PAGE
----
Gasoline Alley is the sort of direct-to-VOD dreck co-starring Bruce Willis that, a year ago, would’ve made it onto lists of the actor’s better paycheck-collecting performances — before it was announced that his recent string of odd roles was partially due to an undisclosed aphasia diagnosis that has since led him to retire. Nobody is going to write one of those listicles again anytime soon. It’s not nice to poke fun at someone just doing their job when facing down a terrifying personal situation, and I’m not going to do that here, either, except to say that this is probably one of those better roles. It was nice to see him again. That’s not to say the movie is any good.

Alley stars Devon Sawa as Jimmy Jayne, an ex-con tattoo artist framed for a murder he didn’t commit. Quite a few murders, actually. One night after work, he hits it off with Star (Irina Antonenko), a girl just looking to make it in Los Angeles. Star ends up in a trailer full of other dead dreamers, with a lighter for Sawa’s parlor on her person. Detective Bill Freeman (Willis) and his partner, Freddy Vargas (Luke Wilson), immediately suspect Jimmy given his priors, but Jimmy is not one to take that kind of stuff sitting down. He starts his own investigation and ends up uncovering the sort of conspiracy we’ve all seen a million times before.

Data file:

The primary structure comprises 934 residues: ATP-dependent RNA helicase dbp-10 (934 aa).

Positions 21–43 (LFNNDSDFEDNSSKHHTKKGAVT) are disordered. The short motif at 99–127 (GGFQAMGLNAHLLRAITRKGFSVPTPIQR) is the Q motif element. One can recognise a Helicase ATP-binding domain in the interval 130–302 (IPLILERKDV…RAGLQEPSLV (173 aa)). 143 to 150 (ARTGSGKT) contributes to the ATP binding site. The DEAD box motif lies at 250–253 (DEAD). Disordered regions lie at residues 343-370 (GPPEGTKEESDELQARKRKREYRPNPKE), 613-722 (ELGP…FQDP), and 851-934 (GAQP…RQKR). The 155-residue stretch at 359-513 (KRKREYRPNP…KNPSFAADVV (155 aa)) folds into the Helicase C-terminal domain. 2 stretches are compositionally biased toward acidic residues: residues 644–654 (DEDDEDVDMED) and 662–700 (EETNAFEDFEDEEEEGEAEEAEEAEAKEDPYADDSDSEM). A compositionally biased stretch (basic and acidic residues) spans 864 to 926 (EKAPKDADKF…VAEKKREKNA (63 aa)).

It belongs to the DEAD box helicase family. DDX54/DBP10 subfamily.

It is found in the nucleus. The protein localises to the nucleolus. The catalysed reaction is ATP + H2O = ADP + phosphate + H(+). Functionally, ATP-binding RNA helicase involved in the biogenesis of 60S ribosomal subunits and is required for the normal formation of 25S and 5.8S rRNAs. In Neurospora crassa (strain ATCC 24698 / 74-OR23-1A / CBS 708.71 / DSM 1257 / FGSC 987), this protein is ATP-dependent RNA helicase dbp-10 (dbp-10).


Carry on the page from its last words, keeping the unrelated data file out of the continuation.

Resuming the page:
For what it’s worth, Sawa is fine as Jayne and works overtime to give the hardboiled hero a little more character than the script provides. Willis is noticeably present but rarely the focus of his scenes until the very end, when his presence elevates a standard villain role. Wilson is, well, he’s pretty much just Luke Wilson as a detective, but it’s pretty funny when another cop describes his incompetent character as the “worst detective in the city.” There’s something to the idea of a hero being aided by a cop who can’t tie his shoelaces straight, but that isn’t what Gasoline Alley is about.

Instead, it’s just the standard convoluted mystery thriller about a decent guy hunting for the truth about murdered women while a vast conspiracy unfolds around him. He gets in some scrapes, saves a few people and ultimately kills the bad men who hurt both him and the woman he wants to avenge. The twists and turns of the plot aren’t particularly intriguing or memorable. What makes Gasoline Alley notable at all are the actors collecting a paycheck on it, and the fact that all three of them retain some level of performance amid the uninspiring material.

The movie is already available on Hulu, but it’s the type of movie you briefly pause on to check out the cast before moving on to something more interesting.